Well, I’ve gone and done it. I’ve left China.
After forty odd years of swearing I could never live in a big city, then a good year or so of swearing that if I was going to live in a big city, it certainly wouldn’t be bloody Shanghai
of all places, I sort of caved in, little by little, and fell in love with the damn place. With its gorgeous old houses. With its parks and trees. With its completely fascinating street life. With its dumplings.
Tree exercises. No fancy lycra exercise gear or gym memberships required, all you need is a tree and a healthy dose of self-confidence.
Xiaolongbao. Shanghai’s contribution to culinary world heritage.
And if Shanghai wasn’t enough China for all of us, after three years of living, breathing, exploring and eating our way around Shanghai we suddenly felt the rest of China deserved the same amount of in-depth attention we had lavished on its most vibrant city (Beijingers, hold yourselves back) and so we trundled for six months around China in the most inconvenient vehicle ever invented for getting from A to B, Mr Chen’s campervan
, observing every minute detail of every corner of China.
And then last week we left. Back to the land of big blue skies, clean air, and so-bright-they-hurt-your-eyes colours – Australia.
It almost broke my heart actually. I started crying in front of one of the ladies at the wet market, explaining that I couldn’t buy any dry goods today because I was leaving.
There’s that mad foreigner weeping all over the dried soybeans again….Perhaps if I just smile politely she’ll bugger off….
But left China we did, handing Mr Chen’s campervan
back to the wily Mr Chen and holding our breath for the itemised damages bill which I imagine will go something like this:
Clean ashtray. Cost of returning ashtray to original cigarette stub-encrusted ash-filled condition: 488 yuan Item 98:
Clean refrigerator. Cost of regrowing black mold: 488 yuan
We packed up our house and three and a half years of our lives and said long goodbyes to wonderful friends, and stepped onto the plane. I only cried some of the way home so as not to upset the children.
There were lots of reasons to come back – the pollution, the traffic, the soaring cost of schooling, the stinky tofu – but in the end those things mattered little and it all came down to a promise we made to our children – we would return to Australia by the time our eldest began high school, a response to the girls’ homesickness and our desire to give them stability after dragging them around a strange country for years.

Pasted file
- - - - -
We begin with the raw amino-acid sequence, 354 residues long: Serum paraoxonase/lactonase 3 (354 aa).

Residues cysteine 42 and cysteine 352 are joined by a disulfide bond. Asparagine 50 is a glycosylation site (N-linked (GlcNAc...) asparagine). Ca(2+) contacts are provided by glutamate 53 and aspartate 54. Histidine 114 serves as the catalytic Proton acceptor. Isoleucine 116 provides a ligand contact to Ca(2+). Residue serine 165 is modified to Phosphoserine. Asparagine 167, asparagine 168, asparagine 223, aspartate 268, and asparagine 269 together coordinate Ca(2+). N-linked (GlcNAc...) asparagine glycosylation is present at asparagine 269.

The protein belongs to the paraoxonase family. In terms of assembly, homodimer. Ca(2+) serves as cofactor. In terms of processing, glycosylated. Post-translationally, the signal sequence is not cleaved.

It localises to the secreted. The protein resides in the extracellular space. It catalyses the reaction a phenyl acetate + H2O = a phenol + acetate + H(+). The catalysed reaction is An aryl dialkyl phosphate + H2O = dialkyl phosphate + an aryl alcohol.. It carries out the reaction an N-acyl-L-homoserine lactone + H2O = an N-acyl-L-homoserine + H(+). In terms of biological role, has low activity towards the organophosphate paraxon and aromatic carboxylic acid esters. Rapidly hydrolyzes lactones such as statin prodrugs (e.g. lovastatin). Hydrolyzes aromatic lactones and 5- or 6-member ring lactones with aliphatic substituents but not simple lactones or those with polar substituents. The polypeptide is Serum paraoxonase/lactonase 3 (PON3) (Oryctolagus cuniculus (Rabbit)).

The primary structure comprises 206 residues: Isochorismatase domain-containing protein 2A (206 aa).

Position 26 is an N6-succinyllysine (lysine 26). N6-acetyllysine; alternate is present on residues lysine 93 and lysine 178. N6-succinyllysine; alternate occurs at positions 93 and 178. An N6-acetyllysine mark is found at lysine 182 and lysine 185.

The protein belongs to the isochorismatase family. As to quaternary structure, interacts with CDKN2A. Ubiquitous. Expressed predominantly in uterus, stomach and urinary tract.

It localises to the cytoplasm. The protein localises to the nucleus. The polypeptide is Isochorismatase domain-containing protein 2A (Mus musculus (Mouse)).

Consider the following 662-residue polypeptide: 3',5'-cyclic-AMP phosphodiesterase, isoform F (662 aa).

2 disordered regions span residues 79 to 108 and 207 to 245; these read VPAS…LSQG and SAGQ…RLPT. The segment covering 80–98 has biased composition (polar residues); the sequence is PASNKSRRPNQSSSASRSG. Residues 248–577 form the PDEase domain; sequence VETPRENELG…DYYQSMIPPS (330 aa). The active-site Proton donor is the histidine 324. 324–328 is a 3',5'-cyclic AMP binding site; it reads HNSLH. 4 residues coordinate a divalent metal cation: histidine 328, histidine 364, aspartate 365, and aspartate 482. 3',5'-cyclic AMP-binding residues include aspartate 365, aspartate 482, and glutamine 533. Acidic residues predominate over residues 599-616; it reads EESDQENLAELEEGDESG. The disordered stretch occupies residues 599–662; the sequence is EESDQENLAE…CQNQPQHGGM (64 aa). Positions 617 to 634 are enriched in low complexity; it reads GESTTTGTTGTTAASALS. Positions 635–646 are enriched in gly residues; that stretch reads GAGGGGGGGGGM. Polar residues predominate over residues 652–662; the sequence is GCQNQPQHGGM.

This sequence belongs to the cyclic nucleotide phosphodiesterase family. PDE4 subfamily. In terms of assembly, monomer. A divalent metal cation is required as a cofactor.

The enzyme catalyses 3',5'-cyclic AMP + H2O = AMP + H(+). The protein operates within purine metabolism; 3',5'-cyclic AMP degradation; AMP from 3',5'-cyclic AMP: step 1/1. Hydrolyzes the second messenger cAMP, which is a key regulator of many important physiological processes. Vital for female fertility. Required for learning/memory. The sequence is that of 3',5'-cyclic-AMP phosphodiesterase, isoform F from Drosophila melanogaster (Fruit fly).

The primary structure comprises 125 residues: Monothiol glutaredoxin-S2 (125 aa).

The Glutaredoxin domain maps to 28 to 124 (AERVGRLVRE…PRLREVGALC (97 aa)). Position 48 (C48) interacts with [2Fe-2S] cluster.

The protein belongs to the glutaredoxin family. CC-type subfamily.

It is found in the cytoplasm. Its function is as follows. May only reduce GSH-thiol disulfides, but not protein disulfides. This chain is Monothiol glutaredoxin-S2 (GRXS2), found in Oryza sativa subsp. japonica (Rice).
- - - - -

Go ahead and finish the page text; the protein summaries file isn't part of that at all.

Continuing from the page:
The girls started school on January 29th, 2013, a date that had for several years seemed so unlikely to find us still in China that it came as something of an affront when it did, looming out of the start of this year like a bad omen.
The initial weeks here have been rugged and quite difficult, which explains my silence for the last two weeks. A frenzy of unpacking, of starting school, of the tail end of a tropical cyclone that brought power cuts and flooding, of me starting work again at my old hospital. Of tears and unexpected homesickness for Shanghai (the children) and very expected homesickness for Shanghai (me). We’ve all hit the ground with an audible thud.
Rather than feeling like I had arrived home, I felt like we had migrated to another country, where everything was so much the same and yet so, so different – a feeling I’m sure is shared by anyone who’s been away from home for a long, long time. Suddenly all that was familiar seemed foreign again, and more than a little strange. I imagine us like birds migrating south for the winter, and flying back again when the summer comes. I guess we’ll get used to it.
What about Life on Nanchang Lu? Is it over?
No, absolutely no!
I knew I would feel bereft when I left Shanghai, but I also knew the one thing that would keep me connected to China was this – writing about it. Life on Nanchang Lu will continue to bring you great stories of food, people and travel in China with lovely pictures. Posting will be weekly rather than twice weekly from now on (yes, I know it’s been two weeks since my last post, but moving house is kind of frantic, not to mention moving countries too).
I’ve taken my lead from my lovely friend Sally at Unbrave Girl
, who went home for the first time in a long time last year. Now her wonderful travel blog is full of couches and unicorns and experiments in waffle-eating. Which is to say, it hasn’t changed a bit, except for the background location.
So I’ll still be writing about China and Chinese food and adventures in eating, it’s just that I’ll be writing it from my back deck in the sunshine overlooking the swimming pool. (Sorry, did I write that out loud?)
I already have big plans to make 2013 my official Year of Fermentation and Curdling where I learn to make traditional Chinese pickles and my own tofu. Those amazing pickles in twenty-five varieties you can buy in every market in China? Can’t get those in Australia, so I’m going to have to make my own. Should be interesting to see how that turns out.
I’ll continue visiting Shanghai regularly, now a place I regard as my ‘other’ home, to stock up on essential food items and eat my body weight in dumplings. I’ve just confirmed my first trip back to Shanghai in only seven weeks’ time, which will help a lot with the homesickness I’m suffering.
The other big news is that I’ve finally decided to get brave and write a book
about our travels. It’s daunting, terrifying, and at the same time terrifically exciting to work on a project as big as a book, so here goes. I’ll let you know how it’s progressing.
But a blog, and for that matter a book, is nothing without readers. So again, thanks each and every one of you for following our travels, our adventures, and our disasters. I love hearing from you and have loved getting to know you all through the last three years.
I hope you’ll continue to love reading about China, a place that is truly amazing. And also how my pickles are going.